Look Out for These Common Tax Collection Tools
The IRS and state revenue departments do not immediately jump to collection tools if you’re delinquent on your taxes. The process will begin with a bill and letter of explanation, which may specify penalties and interest.
If you cannot pay the bill in full, you’ll have the option to set up a payment plan or provide evidence of why you are unable to pay (bankruptcy, identity theft, located in a disaster area, etc.).
However, if you have exhausted the options and have no excuse acceptable to the IRS or state revenue department, you face the possibility of liens against your property, seizure (levy) of your assets, or refunds being withheld. Ultimately, these could mean losing your:
- Real estate
- Vehicles (including boats)
- Bank accounts
- Retirement income
- Social security
- Tax refunds (federal and state)
Can the IRS Take Away Your Driver’s License?
In certain states, the IRS can take away your driver’s license (or your professional license). More typically, however, this collection tool is used at the state level because a driver’s license (and various business licenses) is issued by the state.
Comptrollers (executives who oversee government finances) work with motor vehicle departments to ensure individuals and businesses pay their taxes. If you have been flagged as owing state back taxes, you may be unable to renew your driver’s license or vehicle registration.
Unfortunately, you’ll have to take the driver’s license hold up with the comptroller’s office. If you contact them as soon as you learn about the hold, you may be able to agree on a solution and allowed to renew on schedule, though this usually involves paying a percentage of what you owe.
Your best bet is to work with an experienced tax attorney before you even contact the Comptroller’s office. We’ll discuss this more later in the article.
RELATED: How to Avoid a Maryland Tax Lien
Can the IRS Take Away Your Passport?
The IRS has the right to certify seriously delinquent tax debt to the State Department, which can then take action, including denying or revoking your passport.
For this purpose, seriously delinquent tax debt means about $54,000 (adjusted annually for inflation and including interest and penalties). If this federal debt is legally enforceable, and liens have been filed or a levy issued, the debt may be certified to the State Department.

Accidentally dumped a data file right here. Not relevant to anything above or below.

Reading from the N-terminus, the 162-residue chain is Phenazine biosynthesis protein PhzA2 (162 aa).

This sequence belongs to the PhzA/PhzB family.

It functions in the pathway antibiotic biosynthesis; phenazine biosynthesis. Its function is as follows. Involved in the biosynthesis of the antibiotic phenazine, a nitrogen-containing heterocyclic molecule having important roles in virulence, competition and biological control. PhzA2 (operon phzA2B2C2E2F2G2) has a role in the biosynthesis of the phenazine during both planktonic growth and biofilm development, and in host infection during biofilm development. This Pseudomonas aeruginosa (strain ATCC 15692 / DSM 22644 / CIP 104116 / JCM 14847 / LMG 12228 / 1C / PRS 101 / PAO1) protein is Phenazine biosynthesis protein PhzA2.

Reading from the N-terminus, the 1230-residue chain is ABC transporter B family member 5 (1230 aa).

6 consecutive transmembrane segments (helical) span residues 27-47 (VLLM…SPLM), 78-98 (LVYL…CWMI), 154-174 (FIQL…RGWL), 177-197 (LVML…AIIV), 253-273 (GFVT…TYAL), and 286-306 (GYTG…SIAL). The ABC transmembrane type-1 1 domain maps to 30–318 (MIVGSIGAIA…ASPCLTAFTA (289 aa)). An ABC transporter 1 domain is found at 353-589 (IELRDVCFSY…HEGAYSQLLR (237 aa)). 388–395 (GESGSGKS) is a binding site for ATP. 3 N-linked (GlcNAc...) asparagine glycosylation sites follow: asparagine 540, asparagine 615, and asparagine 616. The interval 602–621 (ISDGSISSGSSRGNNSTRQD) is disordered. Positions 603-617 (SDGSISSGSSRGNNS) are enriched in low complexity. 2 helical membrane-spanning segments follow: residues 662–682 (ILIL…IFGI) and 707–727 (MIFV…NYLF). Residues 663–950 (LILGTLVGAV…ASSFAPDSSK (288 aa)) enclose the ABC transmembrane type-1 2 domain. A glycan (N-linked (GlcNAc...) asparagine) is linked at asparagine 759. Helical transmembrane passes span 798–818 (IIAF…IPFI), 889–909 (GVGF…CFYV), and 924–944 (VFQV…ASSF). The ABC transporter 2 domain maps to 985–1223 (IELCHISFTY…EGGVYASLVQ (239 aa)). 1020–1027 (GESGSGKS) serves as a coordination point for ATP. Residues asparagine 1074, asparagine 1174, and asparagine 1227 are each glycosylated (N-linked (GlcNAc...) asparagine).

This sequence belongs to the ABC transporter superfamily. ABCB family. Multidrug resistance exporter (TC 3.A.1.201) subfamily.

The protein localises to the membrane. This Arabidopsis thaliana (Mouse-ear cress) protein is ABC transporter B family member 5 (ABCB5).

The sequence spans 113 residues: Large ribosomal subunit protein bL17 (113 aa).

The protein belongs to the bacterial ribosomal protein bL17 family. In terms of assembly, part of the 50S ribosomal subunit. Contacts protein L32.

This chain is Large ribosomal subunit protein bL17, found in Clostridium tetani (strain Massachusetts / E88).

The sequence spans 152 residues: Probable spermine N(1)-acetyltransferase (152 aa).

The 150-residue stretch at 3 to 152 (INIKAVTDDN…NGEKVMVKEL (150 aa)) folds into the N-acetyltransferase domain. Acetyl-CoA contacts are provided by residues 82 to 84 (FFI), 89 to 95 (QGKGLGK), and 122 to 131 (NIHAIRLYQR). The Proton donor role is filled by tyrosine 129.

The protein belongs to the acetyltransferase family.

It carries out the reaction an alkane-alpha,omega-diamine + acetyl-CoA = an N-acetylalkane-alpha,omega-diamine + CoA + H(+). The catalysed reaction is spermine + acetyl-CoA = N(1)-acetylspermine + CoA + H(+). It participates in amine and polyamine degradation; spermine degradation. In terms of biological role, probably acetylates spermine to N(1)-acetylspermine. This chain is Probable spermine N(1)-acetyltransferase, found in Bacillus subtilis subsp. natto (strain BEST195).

As with other collection tools, the department will not immediately implement the action of taking away your passport. First you will get a letter and have 90 days to resolve issues, pay the debt, or set up a payment plan. If you do one of these, the IRS’ certification to the State Department will be reversed.
Get Your Passport or License Reinstated with the Help of a Tax Attorney
For many people, the loss of a driver’s license or passport can pose a serious threat to their income. Obviously, the loss of a business or professional license can do the same.
If you have serious tax issues and are concerned about losing a license or passport, rest assured that working with an experienced tax attorney can help. Even if you’ve already had something revoked, know that your passport or license can be reinstated when proper steps are taken.
At S.H. Block Tax Services, we encourage you to reach out to us before contacting the comptroller. Our knowledge of license holds and reinstatement procedures will be invaluable in negotiating releases and payment plans. We can assist you in securing a waiver of initial payment, disputing the debts, designing payment plans, and negotiating a decrease in the total you owe.
Contact S.H. Block Tax Services Today
If you or someone you love is dealing with seriously delinquent taxes, concerned about losing a license or passport, or hoping to get a license or passport reinstated, contact S.H. Block today for advice and representation from an experienced tax attorney.
The content provided here is for informational purposes only and should not be construed as legal advice on any subject.